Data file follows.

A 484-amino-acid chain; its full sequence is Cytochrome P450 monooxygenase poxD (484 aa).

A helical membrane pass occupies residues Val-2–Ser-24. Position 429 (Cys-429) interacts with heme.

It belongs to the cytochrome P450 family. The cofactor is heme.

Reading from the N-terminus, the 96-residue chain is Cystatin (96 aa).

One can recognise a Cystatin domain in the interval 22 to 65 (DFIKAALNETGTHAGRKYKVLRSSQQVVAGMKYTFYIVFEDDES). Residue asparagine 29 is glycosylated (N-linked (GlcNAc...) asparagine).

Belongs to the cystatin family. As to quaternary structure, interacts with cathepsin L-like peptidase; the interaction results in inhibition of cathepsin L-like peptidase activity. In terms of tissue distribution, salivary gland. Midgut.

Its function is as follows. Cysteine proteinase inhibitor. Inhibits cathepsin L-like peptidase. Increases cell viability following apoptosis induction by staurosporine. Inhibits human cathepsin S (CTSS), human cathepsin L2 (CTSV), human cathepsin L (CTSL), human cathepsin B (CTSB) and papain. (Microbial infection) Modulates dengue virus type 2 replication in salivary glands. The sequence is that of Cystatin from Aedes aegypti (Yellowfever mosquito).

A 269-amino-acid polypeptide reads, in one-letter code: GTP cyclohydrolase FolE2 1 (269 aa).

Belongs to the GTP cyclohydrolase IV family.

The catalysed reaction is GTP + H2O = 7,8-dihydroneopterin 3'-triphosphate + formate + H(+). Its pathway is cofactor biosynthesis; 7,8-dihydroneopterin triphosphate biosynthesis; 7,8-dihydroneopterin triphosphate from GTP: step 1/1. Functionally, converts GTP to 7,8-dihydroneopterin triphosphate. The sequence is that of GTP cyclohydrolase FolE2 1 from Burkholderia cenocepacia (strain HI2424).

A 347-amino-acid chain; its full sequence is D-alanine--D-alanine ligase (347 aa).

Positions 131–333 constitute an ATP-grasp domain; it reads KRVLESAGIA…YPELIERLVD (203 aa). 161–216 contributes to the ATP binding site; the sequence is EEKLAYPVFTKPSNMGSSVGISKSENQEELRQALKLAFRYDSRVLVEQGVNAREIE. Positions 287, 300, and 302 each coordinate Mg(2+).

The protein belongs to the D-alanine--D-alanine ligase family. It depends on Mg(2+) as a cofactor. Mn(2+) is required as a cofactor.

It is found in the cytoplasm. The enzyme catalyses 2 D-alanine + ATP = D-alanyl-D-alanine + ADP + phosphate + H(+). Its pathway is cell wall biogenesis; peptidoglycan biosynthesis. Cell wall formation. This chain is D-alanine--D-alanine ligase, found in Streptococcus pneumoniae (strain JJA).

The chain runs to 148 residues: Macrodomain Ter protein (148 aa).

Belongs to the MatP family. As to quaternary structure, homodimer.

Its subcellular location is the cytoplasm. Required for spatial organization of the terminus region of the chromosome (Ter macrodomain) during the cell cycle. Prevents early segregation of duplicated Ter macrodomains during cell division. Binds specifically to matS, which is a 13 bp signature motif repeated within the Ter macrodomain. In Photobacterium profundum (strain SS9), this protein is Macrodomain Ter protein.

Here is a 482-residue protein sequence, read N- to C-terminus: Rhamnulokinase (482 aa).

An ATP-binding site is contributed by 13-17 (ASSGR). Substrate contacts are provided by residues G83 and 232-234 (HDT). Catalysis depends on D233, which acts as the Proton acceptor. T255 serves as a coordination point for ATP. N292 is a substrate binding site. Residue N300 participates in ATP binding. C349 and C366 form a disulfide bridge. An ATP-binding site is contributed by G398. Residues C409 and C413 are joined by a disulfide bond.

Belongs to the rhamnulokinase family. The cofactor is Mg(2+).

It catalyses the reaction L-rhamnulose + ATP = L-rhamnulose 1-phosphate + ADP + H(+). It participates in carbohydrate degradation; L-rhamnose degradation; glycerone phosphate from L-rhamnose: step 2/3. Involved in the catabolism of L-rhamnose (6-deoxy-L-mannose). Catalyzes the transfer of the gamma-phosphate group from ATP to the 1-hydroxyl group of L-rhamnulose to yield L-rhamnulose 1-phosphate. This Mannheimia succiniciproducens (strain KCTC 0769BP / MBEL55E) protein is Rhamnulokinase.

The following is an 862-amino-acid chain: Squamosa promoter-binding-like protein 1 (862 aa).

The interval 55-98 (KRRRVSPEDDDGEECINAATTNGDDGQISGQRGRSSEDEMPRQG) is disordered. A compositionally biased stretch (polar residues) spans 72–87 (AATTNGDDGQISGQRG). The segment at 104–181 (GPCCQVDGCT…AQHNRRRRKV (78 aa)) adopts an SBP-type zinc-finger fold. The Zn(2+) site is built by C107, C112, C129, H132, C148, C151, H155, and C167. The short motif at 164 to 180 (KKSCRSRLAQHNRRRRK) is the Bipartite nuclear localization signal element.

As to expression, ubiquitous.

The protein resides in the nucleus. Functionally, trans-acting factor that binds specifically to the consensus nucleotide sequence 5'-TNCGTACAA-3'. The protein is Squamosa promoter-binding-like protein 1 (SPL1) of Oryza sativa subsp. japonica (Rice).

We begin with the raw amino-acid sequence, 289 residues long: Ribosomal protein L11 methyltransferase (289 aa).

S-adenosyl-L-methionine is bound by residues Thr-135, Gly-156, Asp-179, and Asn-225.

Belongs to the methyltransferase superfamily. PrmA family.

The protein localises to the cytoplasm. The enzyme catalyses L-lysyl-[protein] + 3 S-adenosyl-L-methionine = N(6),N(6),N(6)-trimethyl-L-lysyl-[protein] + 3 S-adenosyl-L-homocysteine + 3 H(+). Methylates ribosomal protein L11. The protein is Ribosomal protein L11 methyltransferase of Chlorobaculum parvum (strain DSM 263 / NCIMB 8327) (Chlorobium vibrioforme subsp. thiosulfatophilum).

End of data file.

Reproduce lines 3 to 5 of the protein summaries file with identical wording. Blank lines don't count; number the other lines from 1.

It belongs to the cytochrome P450 family. The cofactor is heme.

Reading from the N-terminus, the 96-residue chain is Cystatin (96 aa).

One can recognise a Cystatin domain in the interval 22 to 65 (DFIKAALNETGTHAGRKYKVLRSSQQVVAGMKYTFYIVFEDDES). Residue asparagine 29 is glycosylated (N-linked (GlcNAc...) asparagine).